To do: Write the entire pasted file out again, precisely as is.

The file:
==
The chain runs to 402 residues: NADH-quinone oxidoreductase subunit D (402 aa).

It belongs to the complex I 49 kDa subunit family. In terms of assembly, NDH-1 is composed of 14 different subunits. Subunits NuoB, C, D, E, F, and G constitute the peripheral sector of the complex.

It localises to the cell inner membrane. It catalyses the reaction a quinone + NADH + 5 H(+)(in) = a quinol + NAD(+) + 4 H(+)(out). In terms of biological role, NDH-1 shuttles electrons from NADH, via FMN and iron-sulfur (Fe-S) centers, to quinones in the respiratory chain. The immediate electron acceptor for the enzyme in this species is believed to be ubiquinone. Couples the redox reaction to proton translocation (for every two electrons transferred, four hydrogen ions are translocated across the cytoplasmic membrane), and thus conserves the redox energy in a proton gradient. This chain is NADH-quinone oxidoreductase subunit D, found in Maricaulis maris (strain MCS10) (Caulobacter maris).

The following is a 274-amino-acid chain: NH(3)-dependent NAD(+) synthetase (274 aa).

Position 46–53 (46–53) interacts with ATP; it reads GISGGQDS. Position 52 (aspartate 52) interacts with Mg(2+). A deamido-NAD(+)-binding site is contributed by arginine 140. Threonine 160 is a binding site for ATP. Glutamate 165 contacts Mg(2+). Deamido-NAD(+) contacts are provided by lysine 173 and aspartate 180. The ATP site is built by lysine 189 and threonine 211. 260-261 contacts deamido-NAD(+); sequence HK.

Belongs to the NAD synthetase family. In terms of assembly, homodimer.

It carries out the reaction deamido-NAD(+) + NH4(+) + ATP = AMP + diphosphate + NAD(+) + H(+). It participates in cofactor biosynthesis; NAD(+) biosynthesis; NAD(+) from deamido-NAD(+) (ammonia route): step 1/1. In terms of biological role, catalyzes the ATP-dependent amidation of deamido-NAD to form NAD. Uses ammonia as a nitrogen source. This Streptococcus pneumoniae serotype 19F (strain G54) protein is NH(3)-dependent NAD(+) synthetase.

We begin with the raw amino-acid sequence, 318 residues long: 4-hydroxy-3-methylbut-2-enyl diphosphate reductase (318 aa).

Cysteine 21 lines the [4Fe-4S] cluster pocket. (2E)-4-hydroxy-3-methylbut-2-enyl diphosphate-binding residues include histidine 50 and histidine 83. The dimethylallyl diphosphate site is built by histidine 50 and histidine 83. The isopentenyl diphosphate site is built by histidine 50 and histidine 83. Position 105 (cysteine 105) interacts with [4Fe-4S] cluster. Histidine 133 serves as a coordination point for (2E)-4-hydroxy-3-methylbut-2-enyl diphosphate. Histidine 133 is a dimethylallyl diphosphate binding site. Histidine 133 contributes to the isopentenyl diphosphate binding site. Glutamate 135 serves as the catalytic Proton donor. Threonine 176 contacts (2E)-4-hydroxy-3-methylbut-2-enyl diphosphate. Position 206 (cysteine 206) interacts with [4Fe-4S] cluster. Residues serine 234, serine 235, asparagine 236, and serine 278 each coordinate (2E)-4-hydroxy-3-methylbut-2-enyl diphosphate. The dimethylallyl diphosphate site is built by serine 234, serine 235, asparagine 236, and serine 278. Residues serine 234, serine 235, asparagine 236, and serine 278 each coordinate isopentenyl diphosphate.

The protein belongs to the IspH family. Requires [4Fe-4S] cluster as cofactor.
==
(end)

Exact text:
The chain runs to 402 residues: NADH-quinone oxidoreductase subunit D (402 aa).

It belongs to the complex I 49 kDa subunit family. In terms of assembly, NDH-1 is composed of 14 different subunits. Subunits NuoB, C, D, E, F, and G constitute the peripheral sector of the complex.

It localises to the cell inner membrane. It catalyses the reaction a quinone + NADH + 5 H(+)(in) = a quinol + NAD(+) + 4 H(+)(out). In terms of biological role, NDH-1 shuttles electrons from NADH, via FMN and iron-sulfur (Fe-S) centers, to quinones in the respiratory chain. The immediate electron acceptor for the enzyme in this species is believed to be ubiquinone. Couples the redox reaction to proton translocation (for every two electrons transferred, four hydrogen ions are translocated across the cytoplasmic membrane), and thus conserves the redox energy in a proton gradient. This chain is NADH-quinone oxidoreductase subunit D, found in Maricaulis maris (strain MCS10) (Caulobacter maris).

The following is a 274-amino-acid chain: NH(3)-dependent NAD(+) synthetase (274 aa).

Position 46–53 (46–53) interacts with ATP; it reads GISGGQDS. Position 52 (aspartate 52) interacts with Mg(2+). A deamido-NAD(+)-binding site is contributed by arginine 140. Threonine 160 is a binding site for ATP. Glutamate 165 contacts Mg(2+). Deamido-NAD(+) contacts are provided by lysine 173 and aspartate 180. The ATP site is built by lysine 189 and threonine 211. 260-261 contacts deamido-NAD(+); sequence HK.

Belongs to the NAD synthetase family. In terms of assembly, homodimer.

It carries out the reaction deamido-NAD(+) + NH4(+) + ATP = AMP + diphosphate + NAD(+) + H(+). It participates in cofactor biosynthesis; NAD(+) biosynthesis; NAD(+) from deamido-NAD(+) (ammonia route): step 1/1. In terms of biological role, catalyzes the ATP-dependent amidation of deamido-NAD to form NAD. Uses ammonia as a nitrogen source. This Streptococcus pneumoniae serotype 19F (strain G54) protein is NH(3)-dependent NAD(+) synthetase.

We begin with the raw amino-acid sequence, 318 residues long: 4-hydroxy-3-methylbut-2-enyl diphosphate reductase (318 aa).

Cysteine 21 lines the [4Fe-4S] cluster pocket. (2E)-4-hydroxy-3-methylbut-2-enyl diphosphate-binding residues include histidine 50 and histidine 83. The dimethylallyl diphosphate site is built by histidine 50 and histidine 83. The isopentenyl diphosphate site is built by histidine 50 and histidine 83. Position 105 (cysteine 105) interacts with [4Fe-4S] cluster. Histidine 133 serves as a coordination point for (2E)-4-hydroxy-3-methylbut-2-enyl diphosphate. Histidine 133 is a dimethylallyl diphosphate binding site. Histidine 133 contributes to the isopentenyl diphosphate binding site. Glutamate 135 serves as the catalytic Proton donor. Threonine 176 contacts (2E)-4-hydroxy-3-methylbut-2-enyl diphosphate. Position 206 (cysteine 206) interacts with [4Fe-4S] cluster. Residues serine 234, serine 235, asparagine 236, and serine 278 each coordinate (2E)-4-hydroxy-3-methylbut-2-enyl diphosphate. The dimethylallyl diphosphate site is built by serine 234, serine 235, asparagine 236, and serine 278. Residues serine 234, serine 235, asparagine 236, and serine 278 each coordinate isopentenyl diphosphate.

The protein belongs to the IspH family. Requires [4Fe-4S] cluster as cofactor.